Some Even More Of Me Poetry
I am continuing this introduction to my poetry collection with two poems about romantic regret.
Some examples of my work, which I have chosen for these blogs, are favourites of our youngest writer, Simon Jay. An achievement to have your work admired by someone at a vastly different stage of life, and of the opposite sex? I am hoping this bodes well for my goal of attracting a wide audience.
Dead Daffodils was written nearly twenty years ago and was indeed inspired by such a moment as the poem describes. I got into my car after visiting someone in Ealing, and felt this rush of joy as I looked out at the daffodils on a patch of grass nearby. I could not rationalise the feeling. I was not at a very happy place in my life and I am not a great flower lover at the best of times. And then there was the small point of the daffodils being dead! But the joy was alive – and real. I immediately realised why and that here was an opportunity for a poem. So I went home and wrote it.
The photograph frame was not really inspired by so much heartbreak. I had been given a small heart shaped frame by one of my children. I have a lot of framed photographs and did, in those days, keep on the chest by my bed the collection of items as described. I put the empty frame there wistfully hopeful that somebody’s face would one day fill it. But the poem actually came not from romantic longing so much as a dispassionate interest in an empty photograph frame. A fertile theme for any writer.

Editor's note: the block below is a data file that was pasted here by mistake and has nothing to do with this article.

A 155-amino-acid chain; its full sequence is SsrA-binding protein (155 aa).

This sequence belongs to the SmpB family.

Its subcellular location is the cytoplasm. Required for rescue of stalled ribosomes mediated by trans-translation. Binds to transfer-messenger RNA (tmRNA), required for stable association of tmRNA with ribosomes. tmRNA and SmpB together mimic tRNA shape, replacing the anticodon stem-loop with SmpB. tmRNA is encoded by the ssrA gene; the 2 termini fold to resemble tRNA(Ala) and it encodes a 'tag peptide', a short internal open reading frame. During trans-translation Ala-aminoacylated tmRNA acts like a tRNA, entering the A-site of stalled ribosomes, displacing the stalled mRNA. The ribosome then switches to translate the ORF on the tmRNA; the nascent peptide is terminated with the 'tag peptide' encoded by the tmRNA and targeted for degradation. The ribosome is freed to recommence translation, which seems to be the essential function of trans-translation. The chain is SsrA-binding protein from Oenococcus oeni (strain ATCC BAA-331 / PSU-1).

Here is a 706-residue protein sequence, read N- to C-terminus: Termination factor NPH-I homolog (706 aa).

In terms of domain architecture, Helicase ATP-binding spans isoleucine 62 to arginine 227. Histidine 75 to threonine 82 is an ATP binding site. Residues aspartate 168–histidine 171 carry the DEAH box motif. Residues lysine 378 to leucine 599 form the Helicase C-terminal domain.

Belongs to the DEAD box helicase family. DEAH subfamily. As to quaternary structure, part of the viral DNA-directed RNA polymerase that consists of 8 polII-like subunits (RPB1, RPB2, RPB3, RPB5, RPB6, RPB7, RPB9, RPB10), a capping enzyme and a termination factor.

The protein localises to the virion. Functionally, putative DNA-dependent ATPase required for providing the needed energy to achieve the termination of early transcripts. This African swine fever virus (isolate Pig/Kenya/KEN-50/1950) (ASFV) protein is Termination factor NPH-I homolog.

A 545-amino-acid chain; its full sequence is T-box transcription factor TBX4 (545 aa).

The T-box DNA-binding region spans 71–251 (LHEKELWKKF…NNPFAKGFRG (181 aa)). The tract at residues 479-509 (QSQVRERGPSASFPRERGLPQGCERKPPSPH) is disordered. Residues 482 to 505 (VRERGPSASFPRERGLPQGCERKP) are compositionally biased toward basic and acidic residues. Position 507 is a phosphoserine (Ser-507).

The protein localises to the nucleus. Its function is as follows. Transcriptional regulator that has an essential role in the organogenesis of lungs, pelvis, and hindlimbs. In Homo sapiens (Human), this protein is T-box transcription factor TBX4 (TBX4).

Immediately as I write this my mind is a-jangle, thinking how many words, subjects or ideas could lend themselves to poetry, a short story, even a novel. As we think of photographs or their frames, what stories could they tell, or could we weave around them?
I have often thought, after writing a longer piece, that maybe it would have been better as a poem. And, very recently, it worked the other way round for me.
I am hoping that, now you have seen four of my poems, that you will be curious to read my whole collection, which began when I was a teenager.
Poetry in my books? Well, in Neverland, Brenda tries to write some verse. And in Reasons, there is a very long story – like a short novel – called Lips That Would Kiss. That title, in itself, a tribute to my favourite poet, T.S.Eliot. In there, the heroine, Maggie, has a love of poetry which is possibly her salvation.
Sudden rush of joy
At dead daffodils?
The daffodils are Ealing
Ealing is him
Where I last saw him
The feeling is him
I must carry it back
Back from him
Back through the place
Back through the daffodils.
Back to pure joy
THE PHOTOGRAPH FRAME
Photos propped up
Photos in frames
One frame golden
Pamela Pickton’s book Neverland is on sale on Amazon now, and on all good ebook websites, and you can also find more about Pamela Pickton’s travails and worldly challenges in her Zitebooks’ collection of short stories, Reasons, also ready to buy on Amazon.